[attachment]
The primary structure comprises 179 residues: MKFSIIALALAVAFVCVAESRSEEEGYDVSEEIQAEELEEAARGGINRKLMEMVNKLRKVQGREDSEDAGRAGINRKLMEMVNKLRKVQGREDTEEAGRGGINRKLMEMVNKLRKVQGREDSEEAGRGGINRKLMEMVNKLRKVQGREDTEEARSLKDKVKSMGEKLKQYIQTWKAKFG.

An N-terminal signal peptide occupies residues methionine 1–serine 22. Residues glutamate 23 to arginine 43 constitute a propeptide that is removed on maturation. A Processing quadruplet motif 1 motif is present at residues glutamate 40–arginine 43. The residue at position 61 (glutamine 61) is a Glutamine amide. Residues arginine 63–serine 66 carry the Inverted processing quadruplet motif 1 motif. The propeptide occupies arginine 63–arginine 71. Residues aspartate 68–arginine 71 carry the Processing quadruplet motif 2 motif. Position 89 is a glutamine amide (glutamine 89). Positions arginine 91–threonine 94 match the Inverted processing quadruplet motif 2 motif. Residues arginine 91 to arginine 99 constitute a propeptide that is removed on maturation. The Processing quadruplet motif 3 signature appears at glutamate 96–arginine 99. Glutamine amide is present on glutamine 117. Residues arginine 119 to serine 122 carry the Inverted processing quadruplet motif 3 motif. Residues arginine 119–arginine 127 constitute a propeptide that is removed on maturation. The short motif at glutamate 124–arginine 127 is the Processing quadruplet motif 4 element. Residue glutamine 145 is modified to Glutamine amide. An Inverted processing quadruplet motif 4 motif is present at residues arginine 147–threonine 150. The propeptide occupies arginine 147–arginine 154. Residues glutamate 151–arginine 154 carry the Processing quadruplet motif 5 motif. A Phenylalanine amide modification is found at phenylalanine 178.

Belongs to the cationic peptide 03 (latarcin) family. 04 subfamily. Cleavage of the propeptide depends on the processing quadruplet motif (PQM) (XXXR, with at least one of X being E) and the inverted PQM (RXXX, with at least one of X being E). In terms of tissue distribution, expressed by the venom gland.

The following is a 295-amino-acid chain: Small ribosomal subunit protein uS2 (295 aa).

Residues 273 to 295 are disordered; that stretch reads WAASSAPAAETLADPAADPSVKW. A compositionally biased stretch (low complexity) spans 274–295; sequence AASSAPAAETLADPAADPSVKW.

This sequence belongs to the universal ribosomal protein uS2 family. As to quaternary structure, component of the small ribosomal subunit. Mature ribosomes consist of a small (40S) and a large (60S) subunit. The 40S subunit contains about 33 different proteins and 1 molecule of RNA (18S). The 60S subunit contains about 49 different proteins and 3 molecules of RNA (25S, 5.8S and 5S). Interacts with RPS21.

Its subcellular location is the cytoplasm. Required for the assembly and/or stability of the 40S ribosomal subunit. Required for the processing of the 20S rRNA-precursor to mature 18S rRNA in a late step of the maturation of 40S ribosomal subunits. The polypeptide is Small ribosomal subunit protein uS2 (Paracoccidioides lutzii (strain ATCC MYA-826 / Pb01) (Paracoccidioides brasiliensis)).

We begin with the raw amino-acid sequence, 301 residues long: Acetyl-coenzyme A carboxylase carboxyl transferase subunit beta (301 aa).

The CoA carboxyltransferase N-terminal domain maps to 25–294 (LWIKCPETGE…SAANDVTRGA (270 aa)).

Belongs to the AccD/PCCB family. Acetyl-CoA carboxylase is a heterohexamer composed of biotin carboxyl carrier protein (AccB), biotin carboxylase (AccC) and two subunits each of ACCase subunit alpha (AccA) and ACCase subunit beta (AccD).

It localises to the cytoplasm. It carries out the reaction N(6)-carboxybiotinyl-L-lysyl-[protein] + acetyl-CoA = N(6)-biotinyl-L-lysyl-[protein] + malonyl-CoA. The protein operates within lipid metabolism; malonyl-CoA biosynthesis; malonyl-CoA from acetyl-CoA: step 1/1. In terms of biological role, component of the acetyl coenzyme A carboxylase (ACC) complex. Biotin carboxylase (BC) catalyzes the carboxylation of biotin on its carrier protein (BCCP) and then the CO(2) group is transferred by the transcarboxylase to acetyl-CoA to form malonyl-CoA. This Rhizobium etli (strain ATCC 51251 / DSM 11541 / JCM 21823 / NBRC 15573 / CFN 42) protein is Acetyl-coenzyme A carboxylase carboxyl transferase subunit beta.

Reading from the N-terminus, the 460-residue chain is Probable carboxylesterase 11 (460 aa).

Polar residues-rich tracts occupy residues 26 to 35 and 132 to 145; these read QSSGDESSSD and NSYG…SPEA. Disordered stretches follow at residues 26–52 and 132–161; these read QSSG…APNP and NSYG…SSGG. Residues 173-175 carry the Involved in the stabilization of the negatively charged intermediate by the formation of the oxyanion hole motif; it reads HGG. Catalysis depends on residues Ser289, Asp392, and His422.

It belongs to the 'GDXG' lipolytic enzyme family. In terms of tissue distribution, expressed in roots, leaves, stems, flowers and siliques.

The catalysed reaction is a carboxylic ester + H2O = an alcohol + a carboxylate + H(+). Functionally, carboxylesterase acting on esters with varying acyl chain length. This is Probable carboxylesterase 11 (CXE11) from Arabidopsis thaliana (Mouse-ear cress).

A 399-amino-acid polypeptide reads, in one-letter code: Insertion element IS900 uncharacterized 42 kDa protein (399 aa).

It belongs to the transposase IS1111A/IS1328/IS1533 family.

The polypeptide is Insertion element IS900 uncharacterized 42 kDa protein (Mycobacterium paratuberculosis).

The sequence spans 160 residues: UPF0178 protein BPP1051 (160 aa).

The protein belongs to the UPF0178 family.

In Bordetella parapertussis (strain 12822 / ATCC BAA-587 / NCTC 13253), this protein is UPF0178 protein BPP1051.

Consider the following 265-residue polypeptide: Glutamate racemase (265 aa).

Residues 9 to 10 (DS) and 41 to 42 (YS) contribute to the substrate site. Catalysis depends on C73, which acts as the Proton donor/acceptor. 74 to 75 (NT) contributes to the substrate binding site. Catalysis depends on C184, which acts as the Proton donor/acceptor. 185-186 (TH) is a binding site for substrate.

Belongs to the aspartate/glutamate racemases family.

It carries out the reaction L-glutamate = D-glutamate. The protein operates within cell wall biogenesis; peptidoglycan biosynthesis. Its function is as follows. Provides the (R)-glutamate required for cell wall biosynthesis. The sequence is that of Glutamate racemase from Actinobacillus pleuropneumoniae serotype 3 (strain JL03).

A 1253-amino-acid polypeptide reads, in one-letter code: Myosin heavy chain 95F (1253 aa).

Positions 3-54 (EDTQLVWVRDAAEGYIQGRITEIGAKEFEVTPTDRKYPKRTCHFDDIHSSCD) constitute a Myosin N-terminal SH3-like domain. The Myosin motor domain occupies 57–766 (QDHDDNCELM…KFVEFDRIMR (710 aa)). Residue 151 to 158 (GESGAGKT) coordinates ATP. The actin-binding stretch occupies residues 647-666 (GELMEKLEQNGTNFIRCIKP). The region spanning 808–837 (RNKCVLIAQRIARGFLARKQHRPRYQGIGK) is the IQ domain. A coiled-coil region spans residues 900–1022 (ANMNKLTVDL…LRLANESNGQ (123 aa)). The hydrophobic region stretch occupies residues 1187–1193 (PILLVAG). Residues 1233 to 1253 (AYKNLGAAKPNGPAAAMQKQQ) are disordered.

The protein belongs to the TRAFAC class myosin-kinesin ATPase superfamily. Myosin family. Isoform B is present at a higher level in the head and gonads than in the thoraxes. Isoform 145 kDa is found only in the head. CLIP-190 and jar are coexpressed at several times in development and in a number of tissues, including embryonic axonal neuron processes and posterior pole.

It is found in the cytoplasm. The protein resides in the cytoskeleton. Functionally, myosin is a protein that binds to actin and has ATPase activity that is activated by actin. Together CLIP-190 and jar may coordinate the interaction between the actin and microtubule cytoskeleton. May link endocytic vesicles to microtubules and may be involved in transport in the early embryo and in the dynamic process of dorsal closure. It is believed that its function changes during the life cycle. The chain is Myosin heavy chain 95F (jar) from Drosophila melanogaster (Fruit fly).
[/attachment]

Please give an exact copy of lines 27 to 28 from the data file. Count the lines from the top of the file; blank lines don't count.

Positions 3-54 (EDTQLVWVRDAAEGYIQGRITEIGAKEFEVTPTDRKYPKRTCHFDDIHSSCD) constitute a Myosin N-terminal SH3-like domain. The Myosin motor domain occupies 57–766 (QDHDDNCELM…KFVEFDRIMR (710 aa)). Residue 151 to 158 (GESGAGKT) coordinates ATP. The actin-binding stretch occupies residues 647-666 (GELMEKLEQNGTNFIRCIKP). The region spanning 808–837 (RNKCVLIAQRIARGFLARKQHRPRYQGIGK) is the IQ domain. A coiled-coil region spans residues 900–1022 (ANMNKLTVDL…LRLANESNGQ (123 aa)). The hydrophobic region stretch occupies residues 1187–1193 (PILLVAG). Residues 1233 to 1253 (AYKNLGAAKPNGPAAAMQKQQ) are disordered.

The protein belongs to the TRAFAC class myosin-kinesin ATPase superfamily. Myosin family. Isoform B is present at a higher level in the head and gonads than in the thoraxes. Isoform 145 kDa is found only in the head. CLIP-190 and jar are coexpressed at several times in development and in a number of tissues, including embryonic axonal neuron processes and posterior pole.